Root Rot: This is by far the most common issue with moringa trees. If the plant is not situated in soil that drains at the rate of 1-inch per hour at minimum, a heavy rain could saturate the soil and the tree could die from root rot in a matter of days. Once root rot is found, it is likely too late to save the plant, so the best course of action here is to ensure proper soil drainage when the tree is first put in the ground.

Fruit and/or Twig Rot: While less common than root rot, keep an eye out for fruit and/or twig rot in which a fungus turns the seed pods or twigs a brownish color. Both conditions can be treated with a copper-based fungicide.

Canker: While even less common, some types of canker can appear on moringa trunks and branches. If you notice this condition that appears like a wound on the tree, be sure to prune off damaged limbs or branches. Also if canker does appear, be sure not to prune your moringa too heavily in rainy periods as it could help spread bacteria to other parts of the tree.

Benefits of Drumstick Trees

Drumstick is one of those rare plant species whose seeds, flowers, leaves, and stems are edible and extremely nutritious. Moringa commonly referred to as drumstick is treated as a ‘super plant’ for its unique yet powerful properties that combat different ailments in our system.

Great for diabetes

The various vitamins and minerals present in drumstick stem help in maintaining an optimum blood-glucose level and hence it is highly recommended for people with diabetes.

Fights pimple

Moringa is known for preventing acne and other skin issues. It is a blood purifier which helps in flushing out all the impurities present in your blood.

Good for hair and skin

It is rich in vitamin B, vitamin A, folic acid and other essential nutrients which will help you in achieving a flawless skin and lustrous hair.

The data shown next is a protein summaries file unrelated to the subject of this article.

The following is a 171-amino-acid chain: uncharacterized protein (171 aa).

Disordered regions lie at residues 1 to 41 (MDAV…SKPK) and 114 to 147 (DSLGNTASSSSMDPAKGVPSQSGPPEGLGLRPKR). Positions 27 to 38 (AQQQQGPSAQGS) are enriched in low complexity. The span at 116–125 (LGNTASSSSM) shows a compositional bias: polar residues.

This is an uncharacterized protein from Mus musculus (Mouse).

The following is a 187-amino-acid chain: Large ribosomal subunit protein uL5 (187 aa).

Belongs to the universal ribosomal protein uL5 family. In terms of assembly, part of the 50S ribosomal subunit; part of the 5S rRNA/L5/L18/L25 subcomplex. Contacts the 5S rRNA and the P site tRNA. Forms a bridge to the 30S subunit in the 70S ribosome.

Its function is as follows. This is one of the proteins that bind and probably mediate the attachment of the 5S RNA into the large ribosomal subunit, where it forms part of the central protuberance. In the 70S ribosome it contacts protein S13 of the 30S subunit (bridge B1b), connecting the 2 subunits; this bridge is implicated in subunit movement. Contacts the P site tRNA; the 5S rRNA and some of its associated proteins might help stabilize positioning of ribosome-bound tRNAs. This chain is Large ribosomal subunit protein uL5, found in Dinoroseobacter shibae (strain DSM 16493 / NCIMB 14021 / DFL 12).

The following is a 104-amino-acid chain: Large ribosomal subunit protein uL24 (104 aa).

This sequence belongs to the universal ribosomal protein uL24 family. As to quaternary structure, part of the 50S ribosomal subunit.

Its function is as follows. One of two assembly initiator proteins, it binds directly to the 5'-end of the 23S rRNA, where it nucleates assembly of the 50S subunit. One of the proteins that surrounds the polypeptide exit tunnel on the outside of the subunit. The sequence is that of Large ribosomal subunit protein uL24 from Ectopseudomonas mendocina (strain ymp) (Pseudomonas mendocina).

Prevents the outburst of chickenpox

Moringa is mostly advised to consume during the month of March- April, as due to its medical properties it can provide immunity against chicken pox.

Keeps your heart healthy

If you are someone who is having an elevated blood-pressure level then a regular intake of this super-powerful vegetable can help in keeping heart diseases at bay.

Stronger bones

Consumption of drumstick has also proven results in improving bone health due to the presence of an adequate amount of calcium and iron.

Helps During Pregnancy and Lactation

Drumsticks are a powerhouse of nutrients. They contain vitamins like A, B, C and K. They also contain minerals like calcium, magnesium and iron. Furthermore, they are a great source of dietary fibre and protein. All these nutrients are essential during pregnancy.

Adding drumsticks to the meals can help with morning sickness and improve energy. The fibre content helps with constipation, which is common during pregnancy. Additionally, the folate content in drumsticks will help prevent congenital disabilities. Studies suggest that it helps reduce the risk of spina bifida, a neural defect in newborns. Furthermore, a blend of moringa leaves juice is helpful to mothers after delivery because it helps improve the secretion of breast milk.

Improves Vision

Drumsticks are a rich source of vitamin A. As a result, they aid in promoting eye health. You can use vitamin A in conditions like cataracts and dry eyes. Several studies reveal that these nutrients prevent several diseases, particularly age-related macular degeneration and vision loss. They also reduce the thickening of capillary membranes. Furthermore, they can help avoid eye dysfunction.

Acts as an Aphrodisiac

Drumsticks act as an aphrodisiac as they have antioxidant properties, which can help in reducing oxidative stress. As a result, they reduce overall stress levels in the body. In addition, antioxidants in drumsticks improve dopamine secretion. Dopamine enhances sexual function, especially in men. They may also improve sperm count and motility.


  • The stems of moringa plant are mostly used in Indian kitchens to prepare scrumptious delicacies.

  • It is also used for water purification.

  • Tender moringa leaves, finely chopped, are used as garnish for vegetable dishes and salads.

  • It is also used in place of or along with coriander.

  • Moringa leaf powder is valued as a dietary supplement and may be used to enrich food products ranging from dairy, such as yogurt and cheese, to baked goods, such as bread and pastries, with acceptable sensory evaluation.

  • The edible seed oil may be used in condiments or dressings.

  • It may be used as forage for livestock, a micronutrient liquid, a natural anthelmintic, and possible adjuvant.